- Research article
- Open Access
Job satisfaction and associated factors among health care providers at public health institutions in Harari region, eastern Ethiopia: a cross-sectional study
BMC Research Notes volume 8, Article number: 394 (2015)
Human factor is the primary resource of health care system. For optimal performance of health care system, the workforce needs to be satisfied with the job he/she is doing. This research was aimed to assess the level of job satisfaction and associated factors among health care providers at public health institutions in Harari region, Eastern Ethiopia.
Health facility based cross-sectional study was conducted among 405 randomly selected health care providers in Harari regional state, Eastern Ethiopia. Data were collected by self-administered structured questionnaires. Epidata Version 3.1 was used for data entry and analysis was made with SPSS version 17. Level of job satisfaction was measured with a multi item scales derived from Wellness Council of America and Best Companies Group. The average/mean value was used as the cutoff point to determine whether the respondents were satisfied with their job or not. Multivariable logistic regression was used to analyze data and odds ratio with 95 % CI at P ≤ 0.05 was used to identify associated factors with level of job satisfaction.
Less than half 179 (44.2 %) of the respondents were satisfied with their job. Being midwifery in profession [AOR = 1.20; 95 % CI (1.11–2.23)], age less than 35 years [AOR = 2.0; 95 % CI (1.67–2.88)], having good attitude to stay in the same ward for longer period [AOR = 3.21; 95 % CI (1.33, 5.41)], and safe working environment [AOR = 4.61; 95 % CI (3.33, 6.92)] were found were found to be associated with job satisfaction.
Less than half (44.2 %) of the respondents were satisfied with their current job. Organizational management system, salary and payment and working environment were among factors that affects level of job satisfaction. Thus, regional health bureau and health facility administrators need to pay special attention to improve management system through the application of a health sector reform strategy.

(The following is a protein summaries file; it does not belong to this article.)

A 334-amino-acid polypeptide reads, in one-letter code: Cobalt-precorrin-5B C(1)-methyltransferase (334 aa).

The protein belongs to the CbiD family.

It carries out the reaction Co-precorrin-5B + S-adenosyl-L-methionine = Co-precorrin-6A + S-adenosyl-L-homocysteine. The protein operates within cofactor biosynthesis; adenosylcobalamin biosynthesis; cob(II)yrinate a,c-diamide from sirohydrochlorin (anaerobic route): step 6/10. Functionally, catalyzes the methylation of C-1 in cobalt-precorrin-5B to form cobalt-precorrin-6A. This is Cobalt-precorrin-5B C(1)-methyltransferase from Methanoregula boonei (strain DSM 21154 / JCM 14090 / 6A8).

Human factor is the most critical resource for any organizations. It organizes and utilizes other resources for the production of the intended outputs. For the optimum performance the workforce needs to be regularly motivated through either financial or non financial incentives to get satisfied to their work . Job satisfaction can be defined as a pleasurable or positive emotional state, resulting from the appraisal of one’s job or job experiences . In health sector, job satisfaction is highly associated with quality of services and patient satisfaction .
Job satisfaction is believed to be a key factor that it influences performance of individuals and organizations. Dissatisfied work force has a negative impact on performance of the facilities. Moreover, it is a pushing factor for migration of health workers, both from rural areas to the cities and out of the country . It is therefore an important effort of human resources management in the health sector to strengthen the motivation of health workers . Researchers have observed that dissatisfied employees, if remained in the organization, may involve in counter-productive activities such as theft, poor service, destructive rumors and sabotage of equipment. Employees’ job dissatisfaction gives rise to high level of turnover intention which ultimately leads to actual workers turnover .